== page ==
|Produced by Guy Stevens|
|Released on December 14, 1979|
|UK CHART POSITION #9 . . . US CHART POSITION #27 . . . PLATINUM RECORD|
|Find it at GEMM|
|EGK 36328 cover
[high resolution scan]
T he high-water mark of the punk movement. And yet it’s partly responsible for killing punk rock because everything that followed seemed so second rate. The Pistols at least invited everyone to the party with their amateurish playing. London Calling pulled the rug out from under them. You could out-shock the Clash or maybe even out-think the Clash, but you weren’t going to outdo them. Punk’s revolutionary reaction to studio rock was to play it fast, loud and stupid, which The Clash did on the surface. But wipe off the dirt a little and you’re looking at a masterpiece. Forget about the gold-plated bookends for a moment (“London Calling,” “Train In Vain”), the one the most startling, the other the most popular in the Clash canon. It’s the names in the middle that make this such a meaty treat: “I’m Not Down,” “Spanish Bombs,” “Koka Kola,” “Lover’s Rock,” “Revolution Rock.” Each looks rough from a distance, but look closer and you see the meticulous detail, the way that melodies and guitars converge, passionate tales from unbeautiful mouths. And this was the story of The Clash: they weren’t punk rockers but punks who loved rock. They absorbed everything and used it in their art: punk, rock, reggae, dub, pop culture, politics. Though London Calling is a leap forward in many ways, it’s more of a liberation. The title track is a clarion that The Clash (and with them the punk generation) were ready to be taken seriously. Ironically, the band also achieves this by not taking themselves so seriously. That they could afford to screw around with songs like “Jimmy Jazz” and “Wrong “em Boyo” bespeaks a wealth of talent. Punk rock, it turned out, didn’t need to muck about in the mud. On London Calling, it soars.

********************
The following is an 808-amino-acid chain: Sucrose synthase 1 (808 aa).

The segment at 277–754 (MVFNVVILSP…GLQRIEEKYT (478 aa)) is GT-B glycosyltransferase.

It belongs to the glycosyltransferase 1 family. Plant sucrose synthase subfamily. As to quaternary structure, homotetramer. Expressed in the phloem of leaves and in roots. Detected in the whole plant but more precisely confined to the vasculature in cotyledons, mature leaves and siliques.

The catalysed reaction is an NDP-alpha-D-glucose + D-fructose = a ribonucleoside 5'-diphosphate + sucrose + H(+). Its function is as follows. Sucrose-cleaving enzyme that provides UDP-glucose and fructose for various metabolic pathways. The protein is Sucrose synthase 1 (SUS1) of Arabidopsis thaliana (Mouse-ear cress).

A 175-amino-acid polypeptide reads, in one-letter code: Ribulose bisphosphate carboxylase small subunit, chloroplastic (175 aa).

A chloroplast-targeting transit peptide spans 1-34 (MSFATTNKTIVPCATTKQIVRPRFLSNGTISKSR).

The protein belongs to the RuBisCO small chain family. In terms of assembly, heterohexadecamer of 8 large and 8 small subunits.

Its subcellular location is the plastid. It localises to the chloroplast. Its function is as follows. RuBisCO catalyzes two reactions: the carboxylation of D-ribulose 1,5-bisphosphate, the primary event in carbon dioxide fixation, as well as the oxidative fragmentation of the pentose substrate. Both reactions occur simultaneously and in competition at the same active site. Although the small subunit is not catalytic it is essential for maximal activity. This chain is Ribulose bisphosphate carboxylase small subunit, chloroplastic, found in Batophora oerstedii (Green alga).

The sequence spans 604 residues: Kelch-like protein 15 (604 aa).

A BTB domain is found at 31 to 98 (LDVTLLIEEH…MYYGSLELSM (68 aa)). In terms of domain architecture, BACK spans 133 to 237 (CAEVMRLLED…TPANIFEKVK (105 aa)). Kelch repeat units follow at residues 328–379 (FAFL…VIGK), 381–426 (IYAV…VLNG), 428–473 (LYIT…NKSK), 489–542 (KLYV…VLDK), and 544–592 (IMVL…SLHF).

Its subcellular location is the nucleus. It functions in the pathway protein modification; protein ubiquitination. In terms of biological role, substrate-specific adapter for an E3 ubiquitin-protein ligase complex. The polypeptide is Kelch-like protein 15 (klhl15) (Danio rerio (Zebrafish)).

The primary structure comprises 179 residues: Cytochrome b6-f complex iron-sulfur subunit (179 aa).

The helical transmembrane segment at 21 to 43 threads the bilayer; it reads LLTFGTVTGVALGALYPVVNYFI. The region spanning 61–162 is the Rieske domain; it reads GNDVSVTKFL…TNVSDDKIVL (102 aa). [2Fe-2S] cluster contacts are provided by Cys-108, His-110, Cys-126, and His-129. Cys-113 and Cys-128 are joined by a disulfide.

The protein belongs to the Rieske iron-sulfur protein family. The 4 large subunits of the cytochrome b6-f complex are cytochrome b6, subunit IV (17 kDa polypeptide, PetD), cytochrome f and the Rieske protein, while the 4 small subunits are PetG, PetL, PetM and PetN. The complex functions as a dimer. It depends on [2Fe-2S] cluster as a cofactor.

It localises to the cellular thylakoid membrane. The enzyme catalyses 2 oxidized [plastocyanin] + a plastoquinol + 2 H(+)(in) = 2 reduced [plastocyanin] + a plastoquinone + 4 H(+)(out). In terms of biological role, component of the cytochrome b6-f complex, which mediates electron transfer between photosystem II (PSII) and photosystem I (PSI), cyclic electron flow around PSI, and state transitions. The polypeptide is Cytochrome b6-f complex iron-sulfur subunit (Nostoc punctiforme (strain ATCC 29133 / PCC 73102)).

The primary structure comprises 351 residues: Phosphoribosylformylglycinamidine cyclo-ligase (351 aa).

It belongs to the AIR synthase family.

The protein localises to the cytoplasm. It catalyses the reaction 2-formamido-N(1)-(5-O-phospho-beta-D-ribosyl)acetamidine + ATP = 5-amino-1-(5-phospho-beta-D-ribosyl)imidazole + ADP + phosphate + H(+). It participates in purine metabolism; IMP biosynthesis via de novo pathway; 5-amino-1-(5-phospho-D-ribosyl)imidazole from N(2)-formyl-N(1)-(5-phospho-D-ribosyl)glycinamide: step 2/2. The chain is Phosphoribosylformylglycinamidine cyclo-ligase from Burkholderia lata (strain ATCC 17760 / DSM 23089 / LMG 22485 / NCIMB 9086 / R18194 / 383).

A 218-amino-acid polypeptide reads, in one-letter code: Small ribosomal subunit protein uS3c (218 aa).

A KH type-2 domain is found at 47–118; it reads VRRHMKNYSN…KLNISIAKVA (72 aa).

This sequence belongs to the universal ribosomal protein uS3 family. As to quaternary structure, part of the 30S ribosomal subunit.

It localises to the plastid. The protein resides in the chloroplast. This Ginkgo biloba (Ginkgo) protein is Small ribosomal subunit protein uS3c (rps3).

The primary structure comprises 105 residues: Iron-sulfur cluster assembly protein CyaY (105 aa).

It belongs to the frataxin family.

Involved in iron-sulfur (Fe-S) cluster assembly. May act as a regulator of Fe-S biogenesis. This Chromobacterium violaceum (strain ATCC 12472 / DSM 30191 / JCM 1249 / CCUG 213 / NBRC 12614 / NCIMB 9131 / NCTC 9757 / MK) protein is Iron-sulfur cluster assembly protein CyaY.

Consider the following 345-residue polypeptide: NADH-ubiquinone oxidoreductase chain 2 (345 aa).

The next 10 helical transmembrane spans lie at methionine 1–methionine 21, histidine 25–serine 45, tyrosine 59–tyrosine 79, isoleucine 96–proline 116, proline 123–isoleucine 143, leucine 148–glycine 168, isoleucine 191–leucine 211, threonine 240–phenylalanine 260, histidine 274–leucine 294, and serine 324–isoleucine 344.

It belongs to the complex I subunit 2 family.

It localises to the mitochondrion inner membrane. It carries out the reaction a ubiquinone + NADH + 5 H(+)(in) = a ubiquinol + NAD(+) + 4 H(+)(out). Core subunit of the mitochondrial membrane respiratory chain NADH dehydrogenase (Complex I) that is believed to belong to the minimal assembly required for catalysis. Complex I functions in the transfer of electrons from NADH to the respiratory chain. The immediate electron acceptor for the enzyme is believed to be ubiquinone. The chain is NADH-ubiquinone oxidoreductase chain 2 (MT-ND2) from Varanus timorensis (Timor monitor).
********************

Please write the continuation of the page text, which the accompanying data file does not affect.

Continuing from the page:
TOPPER HEADON -- drums, percussion
MICK JONES -- guitars, vocals
PAUL SIMONON -- bass, vocals
JOE STRUMMER -- vocals, rhythm guitar
Bill Price -- engineer
Pennie Smith -- photographs
Ray Lowry -- design
return to THE CLASH discography
|REGION||RELEASE DATE||LABEL||MEDIA||ID NUMBER||FEATURES|
|UK||December 14, 1979||CBS||2LP||CLASH-3||lyric sleeves|
|US||January 21, 2000||Columbia Legacy||CD||63885|
|US||September 21, 2004||Columbia Legacy||CD+DVD||92923||w. bonus DVD|
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